Black college students on laptops.

In this month’s roundup, Morris Brown College makes a comeback, the U.S. Air Force partners with Howard University, and aspiring filmmakers in Atlanta get an incredible opportunity. 

January 11- February 14, 2023

A Renaissance for Morris Brown College 

Morris Brown College has been enjoying a comeback after years on the brink of closure. 

This comeback is attributed to a recent $3 million grant from the federal government for academic programs and building upkeep. This matters a great deal to the HBCU following a loss of accreditation for its history of financial mismanagement. 

"No one thought that this was possible," said President Kevin James before announcing the grant. "The fact that we're here today, even just open, is a miracle in itself."

Fundraising efforts for Morris Brown were organized by alumni who demonstrated their loyalty to keep their alma mater open in the midst of financial struggles. 

Morris Brown plans to distinguish itself with its affordability and unique programs such as hospitality management, as part of a partnership with Hilton, and esports performance.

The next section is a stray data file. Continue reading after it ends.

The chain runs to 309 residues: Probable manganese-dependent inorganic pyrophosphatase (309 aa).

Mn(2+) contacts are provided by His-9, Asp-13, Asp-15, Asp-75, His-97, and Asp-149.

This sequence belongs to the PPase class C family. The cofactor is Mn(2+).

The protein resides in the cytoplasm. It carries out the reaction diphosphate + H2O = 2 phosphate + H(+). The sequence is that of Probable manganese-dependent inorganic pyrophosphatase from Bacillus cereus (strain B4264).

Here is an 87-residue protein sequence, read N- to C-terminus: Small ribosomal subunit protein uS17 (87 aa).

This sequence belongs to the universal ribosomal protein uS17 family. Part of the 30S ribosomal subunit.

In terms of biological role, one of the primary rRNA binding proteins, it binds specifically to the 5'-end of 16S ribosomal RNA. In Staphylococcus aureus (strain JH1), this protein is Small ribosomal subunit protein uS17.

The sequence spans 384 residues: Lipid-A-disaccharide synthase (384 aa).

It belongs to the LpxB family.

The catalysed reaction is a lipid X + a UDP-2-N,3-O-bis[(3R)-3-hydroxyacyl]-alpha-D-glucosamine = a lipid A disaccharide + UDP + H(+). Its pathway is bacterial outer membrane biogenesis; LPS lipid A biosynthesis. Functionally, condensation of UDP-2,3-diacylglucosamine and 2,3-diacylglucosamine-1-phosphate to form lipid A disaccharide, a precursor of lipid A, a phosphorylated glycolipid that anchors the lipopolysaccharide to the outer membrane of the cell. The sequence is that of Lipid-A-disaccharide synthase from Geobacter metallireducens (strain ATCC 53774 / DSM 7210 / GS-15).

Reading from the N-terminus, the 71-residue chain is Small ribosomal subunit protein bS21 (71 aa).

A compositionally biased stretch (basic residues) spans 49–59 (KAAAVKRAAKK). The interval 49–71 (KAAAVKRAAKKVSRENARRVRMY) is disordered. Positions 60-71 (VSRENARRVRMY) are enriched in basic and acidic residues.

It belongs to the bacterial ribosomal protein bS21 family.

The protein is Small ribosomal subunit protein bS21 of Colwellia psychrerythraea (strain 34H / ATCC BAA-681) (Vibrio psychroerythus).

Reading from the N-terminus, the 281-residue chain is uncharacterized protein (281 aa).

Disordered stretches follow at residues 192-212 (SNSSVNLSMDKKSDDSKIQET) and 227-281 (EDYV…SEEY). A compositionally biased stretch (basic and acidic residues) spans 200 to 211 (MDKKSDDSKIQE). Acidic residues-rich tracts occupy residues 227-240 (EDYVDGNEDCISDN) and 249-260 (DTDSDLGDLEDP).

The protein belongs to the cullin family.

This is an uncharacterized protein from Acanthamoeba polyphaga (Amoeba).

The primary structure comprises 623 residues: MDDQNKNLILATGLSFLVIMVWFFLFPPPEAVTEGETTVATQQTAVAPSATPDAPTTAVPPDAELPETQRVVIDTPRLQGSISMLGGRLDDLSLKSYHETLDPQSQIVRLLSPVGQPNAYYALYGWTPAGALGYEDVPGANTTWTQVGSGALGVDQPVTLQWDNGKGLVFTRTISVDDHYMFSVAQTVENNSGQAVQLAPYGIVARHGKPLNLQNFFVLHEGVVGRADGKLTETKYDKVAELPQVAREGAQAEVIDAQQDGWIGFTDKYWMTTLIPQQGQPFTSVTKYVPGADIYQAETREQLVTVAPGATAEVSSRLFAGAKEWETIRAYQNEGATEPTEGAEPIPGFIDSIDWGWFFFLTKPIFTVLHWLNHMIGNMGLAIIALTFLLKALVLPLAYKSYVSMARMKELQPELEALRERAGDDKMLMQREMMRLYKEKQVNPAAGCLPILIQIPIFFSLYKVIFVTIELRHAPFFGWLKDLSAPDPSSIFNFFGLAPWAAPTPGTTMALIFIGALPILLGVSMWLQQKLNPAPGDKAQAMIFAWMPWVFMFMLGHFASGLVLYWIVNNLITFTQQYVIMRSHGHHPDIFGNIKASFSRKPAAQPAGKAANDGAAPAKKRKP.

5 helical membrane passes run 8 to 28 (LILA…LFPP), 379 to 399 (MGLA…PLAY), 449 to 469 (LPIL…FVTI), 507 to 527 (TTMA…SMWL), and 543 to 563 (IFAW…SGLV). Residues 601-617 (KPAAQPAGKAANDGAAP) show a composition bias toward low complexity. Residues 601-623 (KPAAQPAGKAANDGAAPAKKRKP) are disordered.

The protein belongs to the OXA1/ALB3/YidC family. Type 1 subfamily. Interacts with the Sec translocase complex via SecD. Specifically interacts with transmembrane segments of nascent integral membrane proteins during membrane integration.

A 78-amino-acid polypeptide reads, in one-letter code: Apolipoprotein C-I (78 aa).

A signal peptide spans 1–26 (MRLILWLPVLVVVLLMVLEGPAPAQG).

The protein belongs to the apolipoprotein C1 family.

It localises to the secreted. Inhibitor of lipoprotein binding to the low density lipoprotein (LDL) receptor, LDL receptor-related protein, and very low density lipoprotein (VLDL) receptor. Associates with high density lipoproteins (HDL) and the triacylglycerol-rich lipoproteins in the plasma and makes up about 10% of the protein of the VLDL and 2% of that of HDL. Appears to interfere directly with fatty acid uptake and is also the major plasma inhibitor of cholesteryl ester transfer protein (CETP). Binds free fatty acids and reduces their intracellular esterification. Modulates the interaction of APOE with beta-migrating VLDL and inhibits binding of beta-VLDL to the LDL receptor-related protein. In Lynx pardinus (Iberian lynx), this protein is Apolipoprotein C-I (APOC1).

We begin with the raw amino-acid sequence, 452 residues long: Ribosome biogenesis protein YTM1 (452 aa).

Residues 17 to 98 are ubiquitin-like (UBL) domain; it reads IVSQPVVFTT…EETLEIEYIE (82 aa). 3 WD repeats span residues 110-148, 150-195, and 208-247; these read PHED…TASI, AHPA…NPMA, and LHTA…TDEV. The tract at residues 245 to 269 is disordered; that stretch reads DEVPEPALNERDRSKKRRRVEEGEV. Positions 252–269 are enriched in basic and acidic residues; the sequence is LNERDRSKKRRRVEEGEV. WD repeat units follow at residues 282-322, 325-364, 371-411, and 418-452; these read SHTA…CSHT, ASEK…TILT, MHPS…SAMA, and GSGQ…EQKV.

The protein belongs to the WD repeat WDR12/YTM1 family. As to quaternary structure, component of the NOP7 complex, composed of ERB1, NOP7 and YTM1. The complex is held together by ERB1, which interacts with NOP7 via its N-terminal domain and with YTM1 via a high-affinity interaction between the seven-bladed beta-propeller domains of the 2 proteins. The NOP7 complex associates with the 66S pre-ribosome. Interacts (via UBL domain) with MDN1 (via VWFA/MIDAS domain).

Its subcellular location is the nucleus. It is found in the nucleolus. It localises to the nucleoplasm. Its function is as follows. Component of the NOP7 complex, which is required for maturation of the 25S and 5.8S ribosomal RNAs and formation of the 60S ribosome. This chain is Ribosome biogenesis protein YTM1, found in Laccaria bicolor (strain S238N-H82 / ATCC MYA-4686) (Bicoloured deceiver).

President James’ vision for Morris Brown is to be “a haven for all, an institution for all.” 

A History-Making Partnership 

The U.S. Air Force has selected Howard University to lead a University Affiliated Research Center. Howard is the first HBCU to be selected to lead one of the Department of Defense’s 14 university affiliated research centers. 

The partnership is focused on tactical autonomy technology for military systems and Howard University will receive $12 million per year for five years of funding. 

"This is a momentous historical occasion for the Department of the Air Force, the Department of Defense, and Howard University,” said Frank Kendall, secretary of the Air Force.

The partnership will include establishing and maintaining research for the Air Force and diversifying the pool of scientists and engineers.

"We are excited to learn from the great minds at Howard University and see what they'll bring to the Department of the Air Force. Their motto is 'Excellence in Truth and Service' and I know we will see that excellence in their scientific research and development work," said Dr. Victoria Coleman, chief scientist of the Air Force.

An Increase in Applications